All Pueblo Council of Governors
The All Pueblo Council of Governors’ (APCG) in collaboration with the Native Redistricting Coalition (NRC) have submitted consensus maps of the 19 Pueblos of New Mexico and the Jicarilla Apache Nation. A set of consensus State House, State Senate and Congressional maps have been uploaded to the “Districtr” portal at New Mexico’s Citizen Redistricting Committee (CRC) website putting forth the district preferences of the sovereign tribal nations. The 19 Pueblos in consultation with the Jicarilla Apache Nation have arrived at a history making moment in the 2021 Redistricting process.
“This effort reflects not only an understanding of the importance of tribal involvement in the redistricting process, but more importantly, the need to protect our cherished right to vote,” said All Pueblo Council of Governors Chairman Wilfred Herrera Jr. “We’re mindful that the work doesn’t end here. The Pueblo Governors want to see their maps used to shape and define their interests for the next 10 years.”
New Mexico’s sovereign tribal governments have participated in the redistricting process by engaging with the “Native American Redistricting Work Group,” (NARWG), composed of representatives from the Pueblos, Tribes, and Nations. In response, the Native American Redistricting Work Group created a set of “guiding principles” based on a framework designed by the tribes during redistricting activities in 2011. The guiding principles served as building blocks for deliberation and discussion on map designs derived from weekly exchanges. While tremendous progress has been made in crafting consensus, the work on maps continues with input from the Pueblos, Tribes, and Nations.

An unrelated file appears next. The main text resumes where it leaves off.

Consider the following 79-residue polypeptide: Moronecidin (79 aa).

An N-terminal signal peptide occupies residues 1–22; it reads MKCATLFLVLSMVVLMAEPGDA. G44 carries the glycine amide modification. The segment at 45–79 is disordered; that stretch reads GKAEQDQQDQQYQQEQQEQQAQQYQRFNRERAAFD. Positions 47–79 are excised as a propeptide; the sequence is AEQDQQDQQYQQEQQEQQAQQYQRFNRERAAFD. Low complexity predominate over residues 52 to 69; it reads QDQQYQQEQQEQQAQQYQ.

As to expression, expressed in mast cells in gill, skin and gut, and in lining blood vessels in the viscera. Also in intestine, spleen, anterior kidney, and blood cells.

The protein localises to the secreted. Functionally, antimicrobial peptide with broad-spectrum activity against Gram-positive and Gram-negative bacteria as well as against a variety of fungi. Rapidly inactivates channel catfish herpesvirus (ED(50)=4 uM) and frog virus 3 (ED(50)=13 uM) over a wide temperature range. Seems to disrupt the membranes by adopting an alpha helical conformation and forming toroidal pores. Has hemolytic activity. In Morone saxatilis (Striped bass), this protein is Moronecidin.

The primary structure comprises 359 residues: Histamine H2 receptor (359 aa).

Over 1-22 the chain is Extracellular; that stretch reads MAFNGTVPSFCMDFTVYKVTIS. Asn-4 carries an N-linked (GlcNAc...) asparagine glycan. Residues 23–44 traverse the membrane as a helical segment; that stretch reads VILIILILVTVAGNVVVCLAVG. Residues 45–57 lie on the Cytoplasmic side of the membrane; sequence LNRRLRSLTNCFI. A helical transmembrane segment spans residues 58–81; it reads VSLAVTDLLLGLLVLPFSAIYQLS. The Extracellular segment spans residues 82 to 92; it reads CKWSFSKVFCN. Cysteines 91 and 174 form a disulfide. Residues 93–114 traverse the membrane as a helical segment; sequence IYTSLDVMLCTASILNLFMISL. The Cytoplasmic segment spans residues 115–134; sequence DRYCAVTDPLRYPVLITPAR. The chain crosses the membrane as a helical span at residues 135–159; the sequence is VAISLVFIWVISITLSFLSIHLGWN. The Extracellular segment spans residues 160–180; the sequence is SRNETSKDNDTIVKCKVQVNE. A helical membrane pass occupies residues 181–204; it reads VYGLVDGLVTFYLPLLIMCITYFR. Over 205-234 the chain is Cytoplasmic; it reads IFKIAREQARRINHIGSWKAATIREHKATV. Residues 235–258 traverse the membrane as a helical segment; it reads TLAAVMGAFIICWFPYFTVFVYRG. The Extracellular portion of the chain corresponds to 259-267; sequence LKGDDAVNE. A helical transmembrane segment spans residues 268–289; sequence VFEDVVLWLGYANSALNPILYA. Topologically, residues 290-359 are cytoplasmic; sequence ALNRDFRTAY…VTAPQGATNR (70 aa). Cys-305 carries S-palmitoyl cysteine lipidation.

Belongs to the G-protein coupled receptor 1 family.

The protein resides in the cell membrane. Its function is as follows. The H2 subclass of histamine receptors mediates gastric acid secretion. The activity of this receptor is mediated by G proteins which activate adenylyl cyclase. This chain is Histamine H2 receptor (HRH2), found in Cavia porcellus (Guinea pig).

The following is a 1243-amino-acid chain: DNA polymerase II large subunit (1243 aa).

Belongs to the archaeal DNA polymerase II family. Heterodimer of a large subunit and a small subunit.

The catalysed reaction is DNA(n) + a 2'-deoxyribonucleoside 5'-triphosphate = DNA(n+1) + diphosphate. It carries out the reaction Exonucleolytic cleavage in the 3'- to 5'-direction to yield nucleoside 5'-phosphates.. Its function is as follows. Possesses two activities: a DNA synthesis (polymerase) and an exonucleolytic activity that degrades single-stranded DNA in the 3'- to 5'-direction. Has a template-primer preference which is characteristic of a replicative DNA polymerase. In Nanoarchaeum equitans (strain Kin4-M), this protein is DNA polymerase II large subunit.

“We have arrived at set of consensus maps that solidly captures the boundaries of the legislative and congressional districts that comport with our existing reservations,” said Jicarilla Apache Nation President Edward Velarde. “But the hard part of the 2021 redistricting process is hammering out an agreement among the tribes on their communities of interests and ancestral boundaries. We have deliberated and reached an historic agreement.”
With guidance and support from the 19 Pueblo Governors of New Mexico and the Jicarilla Apache Nation, the state House and Senate district and Congressional maps are the culmination of careful and deliberative thinking, strategic meetings, and consultations with tribes over the past four months. These maps strengthen and maintain the voting power of New Mexico’s three Native American-majority Senate districts, six Native American-majority House districts, and one Native American influence district.
Pueblo of Zuni Governor Val Panteah said, “This is a historic moment for Pueblo Governors who have worked in unison to strengthen Native Voting power and have made decisions that protect the political, social and economic interests of tribal communities. Hopefully, all New Mexico tribes will stand together, united behind our consensus maps.”
The Native American Redistricting Work Group shared the maps with tribal leaders and sought their approval. In turn, each tribe used its sovereign decision-making authority to determine the makeup of the legislative and congressional districts most suitable and protective of their communities of interest – decisions that will be in place for the next ten years. Most celebratory in this redistricting process is tribal leaders exercising the power of Self-Determination, reflected in federal law.